“If pet owners could know about fire drills in advance so we could prepare that would be really helpful,” said Hannah. “Pringle isn’t a big fan of the great outdoors, so it can be stressful for us when we have to rush out of the building.”

A typical day for Pringle includes a lot of napping, usually in the closet. Her favorite food is chicken cat food, and she loves playing.

“Her playing sometimes involves scratching, which is more fun for her than it is for us, but she doesn’t mean to hurt us,” said Hannah.

Overall, though, Pringle is doing well and has adjusted to her new home.

Pringle loves chicken cat food and playing. Photo Credit: Hannah Brogan

TED Talks and the Cat: Part 1


“One day, I’m gonna attend a TED talk and Bill Nye is gonna be there, and I’m gonna crowd surf up to the stage and hug him.”

Greta looks up from her textbook. “Come again?”

I nod. “I’m telling you. One of these days, man. It’s gonna be lit.”

She sighs, stuffing a pen behind her ear before rubbing her temples. “Do you even know what ‘lit’ means? Your uses leave something to be desired.”

I shrug. “It’s the spirit of the word that counts.”

She shakes her head and closes her textbook. I suppress a smile but I can’t help the way my spine straightens. My gaze drifts across the room, taking in the rows of studying students. More than a few of them are asleep, and there’s a girl seated in between two of the library’s stacks with at least five books spread out to the sides of her. From across the room a book drops and someone curses.

Greta reaches behind her and rustles through her backpack for a moment before handing me a postcard. “Well, if we’re going to be using the word ‘lit’ in such superfluous ways, you may as well read this ‘lit’ postcard my mother sent me.”

It’s a scenic shot of some tourist covered beach, but some of the picture has been scraped off, leaving white streaks of postcard innards in sight. One of the corners is badly bent and there’s a tear near the bottom. I turn the card over and squint at the giant, loopy cursive.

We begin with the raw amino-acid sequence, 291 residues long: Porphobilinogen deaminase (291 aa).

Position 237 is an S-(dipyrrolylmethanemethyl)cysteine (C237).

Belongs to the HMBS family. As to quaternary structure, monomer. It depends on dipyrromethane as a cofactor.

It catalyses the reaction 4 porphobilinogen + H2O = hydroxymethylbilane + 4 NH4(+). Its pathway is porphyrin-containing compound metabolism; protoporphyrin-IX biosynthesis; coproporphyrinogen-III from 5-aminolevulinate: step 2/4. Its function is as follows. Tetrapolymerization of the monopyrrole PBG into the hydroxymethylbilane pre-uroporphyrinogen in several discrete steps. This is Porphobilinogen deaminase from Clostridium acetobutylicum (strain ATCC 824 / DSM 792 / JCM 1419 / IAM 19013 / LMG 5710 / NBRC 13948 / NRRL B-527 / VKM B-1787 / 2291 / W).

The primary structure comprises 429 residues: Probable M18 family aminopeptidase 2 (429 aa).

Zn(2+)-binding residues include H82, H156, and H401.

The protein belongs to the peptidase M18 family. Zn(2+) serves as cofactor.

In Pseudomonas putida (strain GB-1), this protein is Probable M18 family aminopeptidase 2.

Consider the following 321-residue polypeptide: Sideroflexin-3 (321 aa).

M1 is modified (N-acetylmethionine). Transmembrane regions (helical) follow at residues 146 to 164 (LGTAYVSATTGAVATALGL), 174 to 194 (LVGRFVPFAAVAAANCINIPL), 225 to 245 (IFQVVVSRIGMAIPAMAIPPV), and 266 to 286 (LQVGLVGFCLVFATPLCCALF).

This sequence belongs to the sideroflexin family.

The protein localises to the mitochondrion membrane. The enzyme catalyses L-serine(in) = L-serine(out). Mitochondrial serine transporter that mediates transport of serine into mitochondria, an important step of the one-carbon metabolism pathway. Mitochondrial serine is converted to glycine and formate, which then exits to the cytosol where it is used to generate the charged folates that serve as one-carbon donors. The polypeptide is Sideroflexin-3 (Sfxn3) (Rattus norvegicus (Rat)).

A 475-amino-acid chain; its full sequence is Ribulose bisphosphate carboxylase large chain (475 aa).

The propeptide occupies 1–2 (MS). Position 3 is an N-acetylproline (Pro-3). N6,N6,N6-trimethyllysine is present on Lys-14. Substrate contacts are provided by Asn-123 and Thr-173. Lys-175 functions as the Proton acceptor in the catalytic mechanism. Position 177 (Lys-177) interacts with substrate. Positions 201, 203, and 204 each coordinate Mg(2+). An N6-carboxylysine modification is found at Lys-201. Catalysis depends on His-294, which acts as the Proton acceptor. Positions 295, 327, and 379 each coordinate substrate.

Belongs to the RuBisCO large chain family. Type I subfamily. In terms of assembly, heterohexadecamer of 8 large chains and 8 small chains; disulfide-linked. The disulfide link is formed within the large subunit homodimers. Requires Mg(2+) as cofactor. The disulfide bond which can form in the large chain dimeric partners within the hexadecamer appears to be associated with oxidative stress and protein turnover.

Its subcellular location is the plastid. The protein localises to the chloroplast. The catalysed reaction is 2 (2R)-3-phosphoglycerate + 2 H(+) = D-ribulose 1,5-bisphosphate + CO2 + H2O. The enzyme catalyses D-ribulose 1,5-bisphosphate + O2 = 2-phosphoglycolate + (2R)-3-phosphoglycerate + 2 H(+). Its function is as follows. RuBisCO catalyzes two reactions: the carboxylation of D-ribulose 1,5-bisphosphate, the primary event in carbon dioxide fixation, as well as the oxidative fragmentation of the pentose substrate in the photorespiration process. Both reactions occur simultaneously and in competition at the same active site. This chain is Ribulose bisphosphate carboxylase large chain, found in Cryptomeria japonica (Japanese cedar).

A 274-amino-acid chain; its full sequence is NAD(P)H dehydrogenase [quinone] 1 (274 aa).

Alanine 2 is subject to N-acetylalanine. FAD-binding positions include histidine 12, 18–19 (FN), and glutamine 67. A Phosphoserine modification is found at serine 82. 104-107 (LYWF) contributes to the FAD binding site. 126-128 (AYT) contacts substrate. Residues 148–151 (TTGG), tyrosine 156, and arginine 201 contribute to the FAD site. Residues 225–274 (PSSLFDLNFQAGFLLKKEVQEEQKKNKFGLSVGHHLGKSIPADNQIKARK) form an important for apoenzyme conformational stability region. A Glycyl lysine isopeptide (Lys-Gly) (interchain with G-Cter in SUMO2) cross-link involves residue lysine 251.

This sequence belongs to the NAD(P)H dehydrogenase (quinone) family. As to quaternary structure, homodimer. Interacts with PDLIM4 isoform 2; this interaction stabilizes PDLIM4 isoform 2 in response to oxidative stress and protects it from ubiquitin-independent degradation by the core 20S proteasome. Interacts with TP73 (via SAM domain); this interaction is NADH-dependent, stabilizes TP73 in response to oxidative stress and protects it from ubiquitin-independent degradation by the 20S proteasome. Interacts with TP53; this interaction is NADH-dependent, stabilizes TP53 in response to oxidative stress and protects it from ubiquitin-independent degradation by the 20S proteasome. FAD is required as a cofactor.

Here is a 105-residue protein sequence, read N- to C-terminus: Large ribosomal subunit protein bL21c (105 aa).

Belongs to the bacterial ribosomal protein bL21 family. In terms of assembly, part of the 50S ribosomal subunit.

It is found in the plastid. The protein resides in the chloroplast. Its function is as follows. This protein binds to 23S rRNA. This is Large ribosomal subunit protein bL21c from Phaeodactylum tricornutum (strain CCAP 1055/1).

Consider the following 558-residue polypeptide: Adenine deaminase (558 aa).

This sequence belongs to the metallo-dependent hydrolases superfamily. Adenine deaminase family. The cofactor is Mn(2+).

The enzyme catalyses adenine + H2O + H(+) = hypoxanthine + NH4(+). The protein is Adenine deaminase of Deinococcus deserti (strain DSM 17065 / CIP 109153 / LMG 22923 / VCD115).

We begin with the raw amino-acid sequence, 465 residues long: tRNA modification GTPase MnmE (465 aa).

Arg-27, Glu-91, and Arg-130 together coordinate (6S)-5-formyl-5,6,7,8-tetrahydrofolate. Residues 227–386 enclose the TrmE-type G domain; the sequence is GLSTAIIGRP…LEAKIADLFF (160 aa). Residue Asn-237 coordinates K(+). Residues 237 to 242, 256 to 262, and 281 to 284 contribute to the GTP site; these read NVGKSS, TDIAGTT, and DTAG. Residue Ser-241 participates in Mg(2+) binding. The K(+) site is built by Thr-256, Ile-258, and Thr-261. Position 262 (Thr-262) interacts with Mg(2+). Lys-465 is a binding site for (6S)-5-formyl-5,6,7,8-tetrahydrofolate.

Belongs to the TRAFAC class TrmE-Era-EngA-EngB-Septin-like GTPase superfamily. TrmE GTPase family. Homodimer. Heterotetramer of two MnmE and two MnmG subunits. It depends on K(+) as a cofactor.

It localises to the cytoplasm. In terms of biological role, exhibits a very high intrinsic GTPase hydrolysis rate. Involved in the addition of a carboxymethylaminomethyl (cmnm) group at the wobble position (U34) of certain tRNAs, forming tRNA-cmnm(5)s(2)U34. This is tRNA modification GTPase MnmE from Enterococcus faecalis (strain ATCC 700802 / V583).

“When was this written, in the 1800s?” I ask, squinting.

“God, I wish. Maybe then I’d be able to make some money off of it or something.”

“My dearest daughter,” I say, reading the card aloud. “You will be glad to know that I’ve arrived and am eagerly awaiting to see you again. Watch for my arrival. You’d better be ready.” I snort and hand it back. “Yeah, because that isn’t vaguely threatening at all.”

Greta crumples it up and throws it into the trashcan. It bounces off the rim. “Goddammit. But yeah, vaguely threatening to a tee. I keep expecting to look out in the window in the middle of the night to see her standing there, watching me.”

I lean across the table and rest my chin over my crossed arms. The bench had long ago stopped feeling comfortable and the tapping of my foot has grown uncontrollable. “I’d love to see that, especially since we live on the second floor. We’d be able to call in some paranormal experts or some shit and get her experimented on.”

“If she sends me another rabbit’s foot in the mail, I say we just sic the police on her. Surely someone normal can’t have that many rabbit’s feet on hand.”

A thought occurs to me, and my mouth is moving before I can stop it. “Maybe your mother is a rabbit serial killer.” Greta shoots me a withering look.

“Hear me out,” I say. “There are worse things to be. Like an actual serial killer who kills someone and take the foot as a prize and stuffs it like they would a rabbit’s foot. Could you imagine driving down the highway seeing a human’s foot casually dangling from someone’s mirror?”

A minute passes before she says anything. “Never speak again.”

I grin. “Your comment has been noted and declined.”

She groans, running a hand through her short brown hair and dislodging the pen. It falls to the ground with a clatter and she says, “Same.”

She reaches down, picks up the pen, and shakes herself. “C’mon,” she says, packing her things, “let’s blow this popsicle stand. All this studying is going to my head.”

I stretch my legs and yank the laptop charger from the outlet, shoving it into my backpack along with two of the novels on the table and my laptop. The zipper strains but holds. I put the backpack on and the straps cut into my shoulders, the weight causing me to lose my balance for a moment.

Greta shakes her head at me. “I swear, one of these days your spine is going to snap. You know there’s this thing called carrying books in your arms, right?”

“No carrying. We die like men.”

She smacks her forehead. “Do you ever think before you talk?”

“I try not to.”

“Then you’ll be happy to know it shows.”